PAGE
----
Where's that franchise?
Published in USA Today
by Nancy Rathbun Scott

Batteries Plus prides itself on being the company that offers one-stop shopping for any battery under the sun. Not only does every Batteries Plus store stock the most obscure batteries imaginable, the super accessible storefront design allows customers to easily hop from car, to store, and back again. Until now, this level of accessability demanded free-standing locations, built to suit. Lately, though, the price of real estate sometimes has pushed Batteries Plus into strip malls, away from the lone units the company prefers. Even so, this franchisor won't compromise further by opening a store in a hard-to-reach mall. That's because a Batteries Plus location thrives on the all-important accessibility and name recognition that works so well for customers on the run, says Ron Rezetko, CEO and founder. "When we are in our own building, we can control the appearance. Our customers recognize our façade-the eyebrows over the front of the building. That's why we go out of our way to find the right area."
In short, franchising-as is true with any successful business enterprises-relies on precisely matching store location to product or service.

Demographics drive location

Finding just the right location is important to Fred Addington, also. As director of franchising for Frulatti, he takes special care in selecting locations for franchise development. The company sells fresh fruit drinks, deli sandwiches, soups and salads. "For the most part, we're in hospitals and airports, but our primary development is as a food vendor in shopping mall food courts," he says.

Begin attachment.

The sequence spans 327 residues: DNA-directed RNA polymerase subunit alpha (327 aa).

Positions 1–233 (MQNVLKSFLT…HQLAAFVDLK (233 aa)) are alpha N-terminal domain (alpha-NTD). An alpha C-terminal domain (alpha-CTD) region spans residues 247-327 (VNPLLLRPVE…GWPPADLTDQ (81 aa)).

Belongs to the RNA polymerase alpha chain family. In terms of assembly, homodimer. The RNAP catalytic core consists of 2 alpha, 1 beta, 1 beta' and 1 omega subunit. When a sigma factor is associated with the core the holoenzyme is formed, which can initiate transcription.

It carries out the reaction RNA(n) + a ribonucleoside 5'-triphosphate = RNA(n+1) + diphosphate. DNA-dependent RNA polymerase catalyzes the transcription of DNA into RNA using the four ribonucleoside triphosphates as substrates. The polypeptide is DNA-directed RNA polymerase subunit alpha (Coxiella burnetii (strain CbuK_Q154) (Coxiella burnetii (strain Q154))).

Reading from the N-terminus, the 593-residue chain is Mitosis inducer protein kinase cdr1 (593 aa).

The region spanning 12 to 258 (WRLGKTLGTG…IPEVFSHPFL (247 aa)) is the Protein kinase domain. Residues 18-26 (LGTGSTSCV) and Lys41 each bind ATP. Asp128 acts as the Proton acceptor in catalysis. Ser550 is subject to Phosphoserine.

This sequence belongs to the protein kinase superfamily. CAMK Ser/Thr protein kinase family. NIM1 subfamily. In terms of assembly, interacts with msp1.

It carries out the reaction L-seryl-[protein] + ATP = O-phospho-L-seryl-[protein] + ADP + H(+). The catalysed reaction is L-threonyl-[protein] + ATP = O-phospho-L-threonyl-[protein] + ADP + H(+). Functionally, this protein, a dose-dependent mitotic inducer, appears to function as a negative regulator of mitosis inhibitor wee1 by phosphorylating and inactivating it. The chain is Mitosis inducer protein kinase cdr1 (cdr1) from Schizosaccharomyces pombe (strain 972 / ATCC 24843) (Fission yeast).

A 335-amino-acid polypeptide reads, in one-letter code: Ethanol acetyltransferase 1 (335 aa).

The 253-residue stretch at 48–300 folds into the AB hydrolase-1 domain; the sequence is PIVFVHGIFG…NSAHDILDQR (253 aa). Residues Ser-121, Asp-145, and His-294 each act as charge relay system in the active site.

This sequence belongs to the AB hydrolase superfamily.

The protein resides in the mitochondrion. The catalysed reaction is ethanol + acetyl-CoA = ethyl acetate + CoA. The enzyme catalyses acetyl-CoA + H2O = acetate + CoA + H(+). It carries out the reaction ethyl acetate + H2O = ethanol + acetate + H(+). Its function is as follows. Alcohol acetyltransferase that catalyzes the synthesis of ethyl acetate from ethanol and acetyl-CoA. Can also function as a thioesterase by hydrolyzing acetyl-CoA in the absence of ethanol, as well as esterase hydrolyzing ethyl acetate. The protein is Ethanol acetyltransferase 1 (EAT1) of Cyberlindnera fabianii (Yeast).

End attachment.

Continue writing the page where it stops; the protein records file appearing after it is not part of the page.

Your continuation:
Mall demographics influence Frulatti's decision to seek out the shopping centers as a primary location. "If you stand in any food court in America and look at the food selections, this 85 percent female audience is being offered fried chicken, pizza and corn dogs," says Addington. He would be the first to admit that there is nothing unique on his menu, but he finds the lighter fare tends to play better with this audience.
Frulatti targets another audience with deliberate selection-mall employees. For instance, larger malls usually have more than 2,000 employees at any meal time, and most usually stay inside to eat. "If I serve them a $4 sandwich and a $2 drink, I've done a lot of business before I ever get to a mall customer," he says.
To attract mall customers, Addington says the company hoisted a 30-inch picture of a croissant sandwich where they would normally put the menu board. "From the middle of the mall, you can see that big picture and know we've got sandwiches," he says. Next to the sandwich is a picture of a salad and other pictures of a smoothie and yogurt. With just those minor remodeling features, Frulatti managed to turn location into a marketing ploy.
Free standing and co-branding
Malls aren't for every food franchise. Bruce J. Major, vice president of franchise development with Sandella's, a gourmet fast-food store, says his company tends to shy away from establishing locations in shopping malls because it doesn't fit their profile. "We build free-standing units," says Major.
The philosophy developed over time. When the company saw the value in offering deli services, they targeted New York City for expansion. Choosing that location paid off, and eventually Sandella's opened six stores in New York City.
Hospitals offer another opportunity for Sandella to explore locations. "We are concentrating on a healthy lifestyle, so the products we provide are really welcome there," says Major.
Sandella also is working on strategic alliances with companies like Marriott. The franchisor also is exploring the possibility of co-branding- sharing space with another company that offers complementing products.
Batteries Plus, too, opened it's first co-brand last year-a partnership in an Indiana convenience store with a petroleum distributor. Rezetko believes that a franchisor's ability to read the market and move quickly on a good location, is vital to success."If you're a defensive football player and you're going where the ball is, you're always going to be too late. You've got to be concerned with where that ball is going to be in a split second and go there. It's the same in business. Don't go where everything is already...anticipate."

® copyright 1999 Nancy Rathbun Scott
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